Jun Dishes

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Momz Korean Rice Cake Soup

Yesterday, my mother made us Korean Rice Cake Soup and it was warmth in our bellies and in our souls. In Korean it’s called Dduk Guk (떡국). Dduk / 떡 means “rice cake” and Guk / 국 means “soup”. Rice Cake Soup.

So it’s a very literal naming of a very traditional dish that used to be prepared primarily on the Korean Lunar New Year. I say “used to be”, because Dduk Guk used be a once a year thing “back then” according to my mother. “Back then” when food was never found in excess and Dduk Guk was considered more of a specialty, as opposed to now where it’s on every Korean restaurant menu.

~ If you’re ever in New York City hung over the morning after NYE partying, get yourself to Koreatown on West 32nd Street. There are a few restaurants every year offering free (yes FREE) Dduk Guk for Koreans and non-Koreans alike!

You’ll find variations of this recipe across the Korean community, but this one I’m sharing here (my momz recipe) is one of the simplest! If you have a Korean / Asian supermarket near you, you should be able to procure your sliced rice cake in the frozen section (they usually come in 2 lb. bags!)

SlicedRiceCake

 

My mother, bless her soul forever and ever, brought me a whole freezer drawerful of sliced rice cake on this trip to Belgium. I am a happy little Korean, for sure.

RiceCake

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INGREDIENTS:

8 – 10 cups of cold water

1 pound sliced rice cake

½ pound ribeye or flank steak

2 egg whites (beaten, add a little salt)

2 egg yolks (beaten, add a little salt)

2 stalks of scallion

2 sheets of roasted seaweed Roasted Seaweed

Salt/pepper

Sesame oil (or olive oil)

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DIRECTIONS:

1. Thaw your sliced rice cake. Always thaw your rice cake completely, otherwise you will have very mushy blobs of rice goo by the end of cooking. Once thawed, soak your sliced rice cake in a bowl of water (5-10 minutes) so that they cook more evenly later.

2. Prepare our scallion by washing, cutting off a bit from each end, and chopping into one-inch pieces.

Scallion

3. Slice your beef into bite-sized strips and set aside.

SlicedBeef

4. Heat a small frying pan and add oil. Lowering your flame to low, add your beaten egg whites. After one minute, flip and let cook on the other side for one minute. Remove from pan and set aside.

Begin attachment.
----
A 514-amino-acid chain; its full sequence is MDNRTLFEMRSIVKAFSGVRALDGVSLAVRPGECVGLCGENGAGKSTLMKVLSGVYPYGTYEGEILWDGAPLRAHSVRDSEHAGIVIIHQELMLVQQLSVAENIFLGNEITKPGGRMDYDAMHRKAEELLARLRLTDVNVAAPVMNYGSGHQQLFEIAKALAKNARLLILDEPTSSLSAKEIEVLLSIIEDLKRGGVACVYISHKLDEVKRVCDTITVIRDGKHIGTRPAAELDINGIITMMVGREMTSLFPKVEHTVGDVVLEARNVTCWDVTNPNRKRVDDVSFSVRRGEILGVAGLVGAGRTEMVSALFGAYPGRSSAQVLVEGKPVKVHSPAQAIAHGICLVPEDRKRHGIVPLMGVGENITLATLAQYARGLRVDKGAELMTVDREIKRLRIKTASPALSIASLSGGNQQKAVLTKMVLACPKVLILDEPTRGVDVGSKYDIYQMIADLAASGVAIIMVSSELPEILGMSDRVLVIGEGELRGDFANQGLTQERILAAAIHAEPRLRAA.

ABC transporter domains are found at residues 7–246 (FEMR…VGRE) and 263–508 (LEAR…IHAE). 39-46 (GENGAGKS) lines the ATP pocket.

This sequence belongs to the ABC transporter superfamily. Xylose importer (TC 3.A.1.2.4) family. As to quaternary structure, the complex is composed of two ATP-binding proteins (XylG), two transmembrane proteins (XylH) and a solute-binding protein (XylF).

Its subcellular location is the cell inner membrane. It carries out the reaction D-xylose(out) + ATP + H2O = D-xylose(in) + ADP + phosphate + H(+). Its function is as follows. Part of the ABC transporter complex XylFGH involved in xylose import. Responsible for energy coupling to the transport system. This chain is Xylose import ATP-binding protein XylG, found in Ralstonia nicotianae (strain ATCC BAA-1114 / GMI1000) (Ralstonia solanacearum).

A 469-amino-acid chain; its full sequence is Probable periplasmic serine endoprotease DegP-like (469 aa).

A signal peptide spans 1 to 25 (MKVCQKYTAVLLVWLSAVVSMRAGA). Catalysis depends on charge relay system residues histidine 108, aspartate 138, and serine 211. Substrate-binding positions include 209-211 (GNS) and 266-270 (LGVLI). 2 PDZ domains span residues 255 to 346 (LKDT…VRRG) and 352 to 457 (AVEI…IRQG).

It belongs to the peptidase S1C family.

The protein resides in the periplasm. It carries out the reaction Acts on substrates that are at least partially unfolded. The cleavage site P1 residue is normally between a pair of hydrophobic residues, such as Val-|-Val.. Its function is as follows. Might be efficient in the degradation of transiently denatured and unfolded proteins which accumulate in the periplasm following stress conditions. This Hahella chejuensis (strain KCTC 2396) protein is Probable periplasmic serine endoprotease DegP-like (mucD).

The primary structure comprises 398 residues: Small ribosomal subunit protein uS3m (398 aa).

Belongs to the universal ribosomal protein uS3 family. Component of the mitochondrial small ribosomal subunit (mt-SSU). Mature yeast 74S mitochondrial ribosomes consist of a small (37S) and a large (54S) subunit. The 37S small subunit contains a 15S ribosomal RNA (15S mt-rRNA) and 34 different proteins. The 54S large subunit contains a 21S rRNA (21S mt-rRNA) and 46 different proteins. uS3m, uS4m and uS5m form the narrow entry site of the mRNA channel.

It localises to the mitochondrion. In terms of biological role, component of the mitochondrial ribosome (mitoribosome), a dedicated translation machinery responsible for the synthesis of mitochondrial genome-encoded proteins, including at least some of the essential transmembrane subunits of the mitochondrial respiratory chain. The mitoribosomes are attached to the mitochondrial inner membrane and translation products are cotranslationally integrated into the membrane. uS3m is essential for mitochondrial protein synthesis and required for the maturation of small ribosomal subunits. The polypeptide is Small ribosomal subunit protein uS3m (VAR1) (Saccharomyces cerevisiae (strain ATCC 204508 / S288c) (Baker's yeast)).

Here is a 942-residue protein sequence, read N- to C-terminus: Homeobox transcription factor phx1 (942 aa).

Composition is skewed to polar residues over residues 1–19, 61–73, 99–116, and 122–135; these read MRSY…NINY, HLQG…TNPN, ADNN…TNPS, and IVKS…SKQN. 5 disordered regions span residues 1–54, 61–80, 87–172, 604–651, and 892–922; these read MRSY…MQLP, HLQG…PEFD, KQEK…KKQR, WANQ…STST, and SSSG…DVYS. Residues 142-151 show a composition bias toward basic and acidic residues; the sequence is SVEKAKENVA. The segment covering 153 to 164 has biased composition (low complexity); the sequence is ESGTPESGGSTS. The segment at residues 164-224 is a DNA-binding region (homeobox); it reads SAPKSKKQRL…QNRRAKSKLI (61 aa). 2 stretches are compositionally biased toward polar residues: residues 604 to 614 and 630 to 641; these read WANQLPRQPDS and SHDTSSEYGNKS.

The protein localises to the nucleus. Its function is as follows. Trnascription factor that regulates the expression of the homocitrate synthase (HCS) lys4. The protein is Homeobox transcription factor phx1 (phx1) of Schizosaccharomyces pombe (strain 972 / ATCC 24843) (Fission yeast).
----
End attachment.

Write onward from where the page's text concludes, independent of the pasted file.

5. Repeat the above step for the beaten egg yolks. Let them cool.

EggPrep

5. Grab a big ass pot and pre-heat over a medium flame. Add 2 tablespoons of your oil and then add your sliced beef. Salt/pepper your beef. Sautée for 3-5 minutes until cooked through then add your cold water. Add salt/pepper to taste.

AddedBeef

6. While you’re waiting for your soup to come to boil, your eggs should have cooled down by now so you can slice them into strips. I recommend “rolling” them before slicing, so you can keep everything tidy!

WhiteYellowEggs

7. Grab your sheets of seaweed and ball them up in your hands, crushing and crumbling them into small bits and pieces.

Shredded Seaweed

8. When your soup has come to a boil, add your sliced rice cake and bring to a boil (and wait until your rice cakes begin to float to the top). Your soup will turn a beautiful milky white.

9. Add your scallion when your rice cakes begin floating to the top (should take approximately 5 minutes). You can taste-test one of your rice cakes…should be more than al dente, chewy and not too mushy!Korean

AddedScallion

9. Leave on the stove for one more minute before serving in a deep bowl. Throw the seaweed, white and yellow strips of egg on top (so pretty) and serve!

DdukGuk

 

~ Good news, if you don’t have the time to deal with separating egg whites and yolks, etc. you can always just beat them together in the same bowl and then add the mixture to your pot at the same time as your scallion.

I hope you’ll try this recipe, and see what all the Korean loving is all about!

Always dishing,

Jun

 

 

 

Posted under: Edible Dishes, Main Dishes

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